As an ongoing inference process from the beginning of my psychology readings, it was the case that my newborn baby girl, my own early history, the childhoods of family members, and the adolescence of friends were either deviant and totally without grace or there was an unacknowledged positionality. The alternative conclusion was that psychology textbooks and refereed publications, too frequently, had conceptual shortcomings, were burdened by problematic assumptions, and suffered from unacknowledged shortsightedness; the shared perspective inferred was that “difference” meant deviance and that drawing attention to the issue made others exceedingly uncomfortable.  

Accordingly, evident was a requirement to “push back” against the noted conceptual orientations and under-acknowledged theoretical leanings. However, and at the same time—independent of their race, ethnicity, gender and immigration status—there were individuals dissimilar from my own reference group identification who appeared comfortable with themselves and accepted the diversity of humanity. Of course, and as suggested, still others seemed stymied and expressed shortsightedness in regard to race and categories of difference. Both “streams of thought” were evident in SRCD; appreciated early was the need for “intellectual muscles” required for resisting total invisibility or problematic portrayals of people of color. In sum, the organization always included individuals who generated reasons for resistance, however—albeit frequently “silenced”—SRCD, as well, included a variety of allies of both genders and races.  

Do you have a mentor or mentors who have been instrumental to your career and, if so, whom and how?  

As noted, I was recruited into the University of Kansas doctoral program in social psychology by Grace Heider (wife of the Balance theorist, Dr. Fritz Heider). My “developmental perspective” was recognized early and an introduction to Dr. Frances Degen Horowitz arranged.  She immediately took me under her wing and continued in that role even after I completed the K. U. master’s degree, She urged my enrollment in the PhD program at the University of Chicago after my husband secured an assistant professor position in the city of Chicago. Along with University of Chicago Professor Edgar Epps, Fran maintained her mentoring role throughout my doctoral training at the University of Chicago. Upon the completion of my PhD at the University of Chicago, it was her recommendation that resulted in my first job at Emory University. Given his then recent demise, Fran’s view of an overlap of our professional interests given that Boyd had been her mentor, she viewed my move to Emory as the Boyd McCandless replacement as a “good fit position” for the Psychology Department. Looking back, Fran’s support of my training, first job acquisition, and relationship over the years demonstrated her own exceptionality as a person who saw everyone’s humanity first. On the day of her passing last year, I am extraordinarily grateful to have been able to share with her, once more, exactly how impactful she had been on my career and professional personhood.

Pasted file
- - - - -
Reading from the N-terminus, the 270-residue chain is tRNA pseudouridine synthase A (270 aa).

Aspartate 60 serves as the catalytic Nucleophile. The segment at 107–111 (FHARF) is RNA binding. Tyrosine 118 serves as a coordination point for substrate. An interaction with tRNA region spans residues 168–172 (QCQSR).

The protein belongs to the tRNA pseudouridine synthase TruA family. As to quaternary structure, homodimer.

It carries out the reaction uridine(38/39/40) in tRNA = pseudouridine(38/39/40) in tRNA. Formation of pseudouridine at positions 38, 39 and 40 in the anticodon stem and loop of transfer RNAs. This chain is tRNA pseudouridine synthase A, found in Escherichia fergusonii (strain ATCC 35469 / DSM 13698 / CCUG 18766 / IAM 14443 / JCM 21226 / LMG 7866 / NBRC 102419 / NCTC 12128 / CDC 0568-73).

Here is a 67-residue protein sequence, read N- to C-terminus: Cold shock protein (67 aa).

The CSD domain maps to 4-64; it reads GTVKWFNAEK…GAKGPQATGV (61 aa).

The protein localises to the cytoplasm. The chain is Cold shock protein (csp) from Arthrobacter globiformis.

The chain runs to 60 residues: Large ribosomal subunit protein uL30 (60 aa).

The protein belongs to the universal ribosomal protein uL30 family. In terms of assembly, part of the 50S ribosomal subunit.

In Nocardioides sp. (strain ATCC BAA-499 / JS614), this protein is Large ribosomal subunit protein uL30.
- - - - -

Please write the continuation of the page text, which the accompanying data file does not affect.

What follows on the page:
Who inspires you?